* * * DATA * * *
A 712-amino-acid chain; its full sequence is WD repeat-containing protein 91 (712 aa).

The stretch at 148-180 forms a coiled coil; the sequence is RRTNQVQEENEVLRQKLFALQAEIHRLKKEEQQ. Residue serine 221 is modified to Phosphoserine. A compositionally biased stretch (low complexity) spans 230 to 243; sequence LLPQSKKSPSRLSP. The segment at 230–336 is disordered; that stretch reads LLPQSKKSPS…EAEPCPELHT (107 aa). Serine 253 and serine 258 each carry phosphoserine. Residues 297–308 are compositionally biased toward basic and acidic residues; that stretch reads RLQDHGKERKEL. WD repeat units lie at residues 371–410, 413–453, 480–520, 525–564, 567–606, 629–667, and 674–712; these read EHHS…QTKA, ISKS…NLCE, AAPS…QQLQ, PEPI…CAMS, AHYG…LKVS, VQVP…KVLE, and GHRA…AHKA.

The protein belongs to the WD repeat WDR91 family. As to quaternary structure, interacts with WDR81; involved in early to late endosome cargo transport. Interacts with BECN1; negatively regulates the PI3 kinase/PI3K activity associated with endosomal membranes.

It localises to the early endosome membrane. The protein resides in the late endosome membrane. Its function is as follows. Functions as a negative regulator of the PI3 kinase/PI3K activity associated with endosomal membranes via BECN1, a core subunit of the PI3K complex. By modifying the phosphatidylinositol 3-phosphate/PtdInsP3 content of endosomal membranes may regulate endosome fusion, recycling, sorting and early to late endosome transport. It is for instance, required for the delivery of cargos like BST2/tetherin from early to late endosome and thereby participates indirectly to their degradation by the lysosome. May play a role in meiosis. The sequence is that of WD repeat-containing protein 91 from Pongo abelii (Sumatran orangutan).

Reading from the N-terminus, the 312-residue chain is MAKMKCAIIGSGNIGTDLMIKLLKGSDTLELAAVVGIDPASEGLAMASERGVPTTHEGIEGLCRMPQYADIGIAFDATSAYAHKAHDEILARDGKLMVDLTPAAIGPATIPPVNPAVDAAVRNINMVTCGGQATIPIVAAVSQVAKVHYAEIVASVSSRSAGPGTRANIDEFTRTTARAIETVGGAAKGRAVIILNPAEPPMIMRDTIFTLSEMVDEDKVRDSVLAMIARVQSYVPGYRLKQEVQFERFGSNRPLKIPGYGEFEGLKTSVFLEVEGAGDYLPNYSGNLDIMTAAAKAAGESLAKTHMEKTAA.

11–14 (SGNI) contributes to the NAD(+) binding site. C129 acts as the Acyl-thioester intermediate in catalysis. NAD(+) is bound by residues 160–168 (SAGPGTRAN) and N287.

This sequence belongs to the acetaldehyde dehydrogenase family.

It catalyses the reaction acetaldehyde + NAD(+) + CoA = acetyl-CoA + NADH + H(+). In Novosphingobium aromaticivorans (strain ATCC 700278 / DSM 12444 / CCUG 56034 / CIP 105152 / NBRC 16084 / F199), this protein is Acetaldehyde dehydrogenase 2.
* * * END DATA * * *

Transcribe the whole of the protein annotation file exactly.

A 712-amino-acid chain; its full sequence is WD repeat-containing protein 91 (712 aa).

The stretch at 148-180 forms a coiled coil; the sequence is RRTNQVQEENEVLRQKLFALQAEIHRLKKEEQQ. Residue serine 221 is modified to Phosphoserine. A compositionally biased stretch (low complexity) spans 230 to 243; sequence LLPQSKKSPSRLSP. The segment at 230–336 is disordered; that stretch reads LLPQSKKSPS…EAEPCPELHT (107 aa). Serine 253 and serine 258 each carry phosphoserine. Residues 297–308 are compositionally biased toward basic and acidic residues; that stretch reads RLQDHGKERKEL. WD repeat units lie at residues 371–410, 413–453, 480–520, 525–564, 567–606, 629–667, and 674–712; these read EHHS…QTKA, ISKS…NLCE, AAPS…QQLQ, PEPI…CAMS, AHYG…LKVS, VQVP…KVLE, and GHRA…AHKA.

The protein belongs to the WD repeat WDR91 family. As to quaternary structure, interacts with WDR81; involved in early to late endosome cargo transport. Interacts with BECN1; negatively regulates the PI3 kinase/PI3K activity associated with endosomal membranes.

It localises to the early endosome membrane. The protein resides in the late endosome membrane. Its function is as follows. Functions as a negative regulator of the PI3 kinase/PI3K activity associated with endosomal membranes via BECN1, a core subunit of the PI3K complex. By modifying the phosphatidylinositol 3-phosphate/PtdInsP3 content of endosomal membranes may regulate endosome fusion, recycling, sorting and early to late endosome transport. It is for instance, required for the delivery of cargos like BST2/tetherin from early to late endosome and thereby participates indirectly to their degradation by the lysosome. May play a role in meiosis. The sequence is that of WD repeat-containing protein 91 from Pongo abelii (Sumatran orangutan).

Reading from the N-terminus, the 312-residue chain is MAKMKCAIIGSGNIGTDLMIKLLKGSDTLELAAVVGIDPASEGLAMASERGVPTTHEGIEGLCRMPQYADIGIAFDATSAYAHKAHDEILARDGKLMVDLTPAAIGPATIPPVNPAVDAAVRNINMVTCGGQATIPIVAAVSQVAKVHYAEIVASVSSRSAGPGTRANIDEFTRTTARAIETVGGAAKGRAVIILNPAEPPMIMRDTIFTLSEMVDEDKVRDSVLAMIARVQSYVPGYRLKQEVQFERFGSNRPLKIPGYGEFEGLKTSVFLEVEGAGDYLPNYSGNLDIMTAAAKAAGESLAKTHMEKTAA.

11–14 (SGNI) contributes to the NAD(+) binding site. C129 acts as the Acyl-thioester intermediate in catalysis. NAD(+) is bound by residues 160–168 (SAGPGTRAN) and N287.

This sequence belongs to the acetaldehyde dehydrogenase family.

It catalyses the reaction acetaldehyde + NAD(+) + CoA = acetyl-CoA + NADH + H(+). In Novosphingobium aromaticivorans (strain ATCC 700278 / DSM 12444 / CCUG 56034 / CIP 105152 / NBRC 16084 / F199), this protein is Acetaldehyde dehydrogenase 2.